This is by far the most popular time to be here on the Delaware River System, due to the bigger bugs and the fish not being pressured yet. Water flows during early April have a tendency to be a bit higher due to spring rain and snow melt but tend to stabilize was we move into May.  Fishing in April can be like rolling the dice as far as weather and water levels go.  You may luck out and get some good weather with warmer air temps that will lead to productive fishing.  You have about the same chance of running into colder air temps and higher water levels during this time of year.  

In the beginning of April, if the weather cooperates, you will have a great opportunity to hook into some hungry fish using stoneflies, Blue Wing Olives and streamers. As we get later into April we will start to see some Hendricksons, Blue Quills, chimarra caddis and some Blue Wing Olives as well. This time of year can be great for fishing due to the fact that the fish haven't been fished to much and these are the first prolific hatches of the year. The spinner falls will also start to become a factor and often will occure mid-day during the warmest air temps.     

As we get into May things really start to pick up. The temps are warming up, the bugs are more active and the hatches last longer. We still see Hendricksons and Blue Quills in the early to the middle part of the month. When we get into mid-May, we have March Browns and Grey Fox which are nice big bugs that trout go crazy for. These will usual last to the end of May and into the first few weeks of June. We usually start to see some early Sulphur activity on the main Delaware this time of year as well.  

When everyone thinks of the first few weeks of June, the first thing that comes to mind are the drakes, both green and brown. These are gigantic mayflies that hatch for several weeks and really bring up the largest fish in the river.  The dralkes aren't very prolific on the West Branch, but the Main or East Branches have much better substrates for these burrowing bugs. Towards the end of these hatches there is a transition period were things are a little slow before the Sulphurs really get started. When the end of the month comes around we then start to see an increase in Sulphur’s, lt. Cahill, Slate Drakes (Iso's) and Blue Wing Olives.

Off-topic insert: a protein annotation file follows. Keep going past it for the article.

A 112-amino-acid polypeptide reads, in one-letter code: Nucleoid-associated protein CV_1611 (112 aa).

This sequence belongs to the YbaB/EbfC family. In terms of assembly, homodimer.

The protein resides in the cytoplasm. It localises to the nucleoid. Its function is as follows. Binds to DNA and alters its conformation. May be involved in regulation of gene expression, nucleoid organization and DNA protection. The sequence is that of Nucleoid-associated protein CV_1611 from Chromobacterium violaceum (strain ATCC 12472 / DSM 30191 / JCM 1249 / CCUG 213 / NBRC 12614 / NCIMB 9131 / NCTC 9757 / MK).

July, August and September

Once we get into the summer months water flows are a little more consistent and if you are a fan of technical dry fly fishing this is the time to be here. With a very consistent Sulphur hatch from the middle of June to the the beginning of September, these fish have seen the same bug for months so fishing for them can be technical.  This time of year it is always good to carry a large variety of patterns with you, ranging from spinners, emergers, cripple style patterns, to duns and dropper nymphs. Slate Drakes are a good pattern to have around this time of year too. The larger Iso is a good blind casting fly when nothing is going on or if you have tricky fish sipping on some Sulphurs, throwing a Slate Drake or a spinner over them can provoke them to eat.

When the middle of September comes around, the Sulphur’s have come to an end and the only hatches that are around are the Blue Wing Olives, Slate Drakes, Lt. Cahills and Heptegenia hebes . These bugs tend to be more consistent down on the Main or East Branch. The West Branch this time of year and into October is great if you like throwing streamers and finding pockets of rising fish is pretty common. As we move into October the fish are getting into their spawning mode and are tend to get more aggressive.  Usually, when the end of October comes around, the fishing slows down quite a bit and that is when our season comes to an end.  

As we move into Summer and Fall, our area offers a variety of othing fishing opportunities for you to try.  The Lower Delaware is ranked within the top 25 small mouth bass rivers in the country, offering anglers an exceptional opportunity to hook up with the mighty small mouth bass.  We also offer Fall musky trips.


Things slow down drastically in the Winter months.  At this point of the year, the NY-only portion of the West Branch and the upper East closes (October 16th-March 31st) to all fishing, but you can still access all the rest of the river system below these areas.  Things are generally slow and there is not much surface activity to be seen.  For the hard-core angler it offers an opportunity to fish, especially on warmer days when you can usually have some luck while nymphing and maybe the occasional Blue Winged Olive hatch.